Medical librarians and health information professionals should constantly identify patients and their families' health information needs and adopt effective measures to meet these needs. Sometimes, failure to use health information is not due to lack of reliable and up-to-date information resources, but it is rather due to the inability and lack of skills to search for information and/or unawareness of the presence of these resources. Furthermore, appropriate professional behavior of medical librarians, health information professionals, and healthcare professionals would be a factor greatly affecting the continued use of health information centers. The fitting of equipment and facilities and using new technologies to help people with special needs such as the disabled and the elderly are among patients' other rights and are among the main responsibilities of medical librarians and health information professionals.

There were some limitations in the process of this study, some of which are as follows: the information resources used in designing the Delphi questionnaire were only in English and Persian. Therefore, other languages have not been among the studied information sources. Members of the Delphi panel were only selected from Iran. Therefore, the results have been influenced by Iranian culture and conditions. On the other hand, the Delphi technique seeks to reach a consensus on a given subject among selected experts. Therefore, the results obtained from the consensus in this study cannot necessarily be the most accurate results, and they should be generalized more carefully. Furthermore, there is a need for more extensive research into this issue; for instance, international institutions such as IFLA and Associations of Hospital Libraries should conduct research into this issue at a widespread level and compile necessary codes of ethics and standards for everyone, especially for patients.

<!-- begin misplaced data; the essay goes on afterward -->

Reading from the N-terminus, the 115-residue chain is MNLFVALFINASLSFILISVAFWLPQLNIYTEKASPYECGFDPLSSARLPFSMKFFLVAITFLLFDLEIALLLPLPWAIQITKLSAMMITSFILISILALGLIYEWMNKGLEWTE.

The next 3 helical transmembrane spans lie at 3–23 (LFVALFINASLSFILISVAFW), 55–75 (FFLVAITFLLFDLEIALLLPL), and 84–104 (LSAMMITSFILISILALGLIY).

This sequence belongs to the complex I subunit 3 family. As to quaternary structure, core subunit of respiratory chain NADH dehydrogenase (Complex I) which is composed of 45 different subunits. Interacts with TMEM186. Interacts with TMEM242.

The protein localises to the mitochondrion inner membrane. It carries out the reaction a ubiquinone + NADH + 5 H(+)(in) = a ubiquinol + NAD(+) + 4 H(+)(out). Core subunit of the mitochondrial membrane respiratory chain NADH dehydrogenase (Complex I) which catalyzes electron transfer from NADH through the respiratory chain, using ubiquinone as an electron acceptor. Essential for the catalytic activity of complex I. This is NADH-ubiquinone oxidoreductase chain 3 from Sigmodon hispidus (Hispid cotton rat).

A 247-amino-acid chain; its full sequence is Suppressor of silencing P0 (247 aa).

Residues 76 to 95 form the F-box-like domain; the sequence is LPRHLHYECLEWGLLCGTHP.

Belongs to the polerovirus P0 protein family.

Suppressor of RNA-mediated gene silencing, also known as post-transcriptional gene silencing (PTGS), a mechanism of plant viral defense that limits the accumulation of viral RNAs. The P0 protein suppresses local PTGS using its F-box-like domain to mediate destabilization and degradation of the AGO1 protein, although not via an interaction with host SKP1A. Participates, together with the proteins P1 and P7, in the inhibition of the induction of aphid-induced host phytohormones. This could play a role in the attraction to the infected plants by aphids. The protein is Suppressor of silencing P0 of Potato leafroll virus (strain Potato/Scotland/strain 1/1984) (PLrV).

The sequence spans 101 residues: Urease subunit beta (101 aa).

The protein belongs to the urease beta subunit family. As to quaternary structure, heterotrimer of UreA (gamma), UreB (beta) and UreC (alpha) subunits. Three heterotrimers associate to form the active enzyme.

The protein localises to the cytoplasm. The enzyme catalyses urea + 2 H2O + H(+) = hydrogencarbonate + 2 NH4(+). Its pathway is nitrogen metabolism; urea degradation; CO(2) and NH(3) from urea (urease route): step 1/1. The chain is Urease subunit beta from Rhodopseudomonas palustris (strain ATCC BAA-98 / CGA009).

Conclusion Top


Regarding patients' rights to benefit from consumer health information services, eight dimensions and 42 items were identified and approved in this study. Out of this number, “content richness” was identified as the most important component by the members of the Delphi panel. Patients and their families need up-to-date, valid, and understandable information at different stages including prevention, diagnosis, treatment, and rehabilitation. With valid and reliable health information, patients will actively participate in their treatment decisions. Part of this information is provided by healthcare professionals and most of them by medical librarians and health information professionals. The right to access and use health information should first be recognized by health authorities, and then, a suitable basis for its realization should be provided. In fact, the asymmetry of health information between healthcare professionals and patients is one of the challenging issues in relations and interactions between them; and medical librarians play a fundamental role in reducing this gap. To realize these rights, healthcare professionals, medical librarians, and health information professionals should take necessary training courses to enhance their knowledge and change their attitudes toward this issue, and these rights should be provided in the form of a new course in the student's curriculums. They should also be installed in the form of regulations in public places in hospitals and even in hospital libraries so that they can be seen by everyone. On the other hand, patients may be less likely to use hospital libraries due to their physical and mental conditions; so, it is the duty of medical librarians to refer to patients and their families and use marketing techniques to increase their use of health information services.

This study shows that the patients' rights to benefit from consumer health information services have been less widely considered, and identifying these rights is a necessity. This study will help researchers in designing measurement tools so that other researchers using them will be able to measure these rights. In addition, medical librarians can apply these rights in policies and planning.

Acknowledgment

Thank you to all members of Delphi panel and staff of Health Information Technology Research Center, Isfahan University of Medical Sciences, Isfahan, Iran.

Financial support and sponsorship

This work was supported by Health Information Technology Research Center, Isfahan University of Medical Sciences, Isfahan, Iran (No. 297065).

Conflicts of interest

There are no conflicts of interest.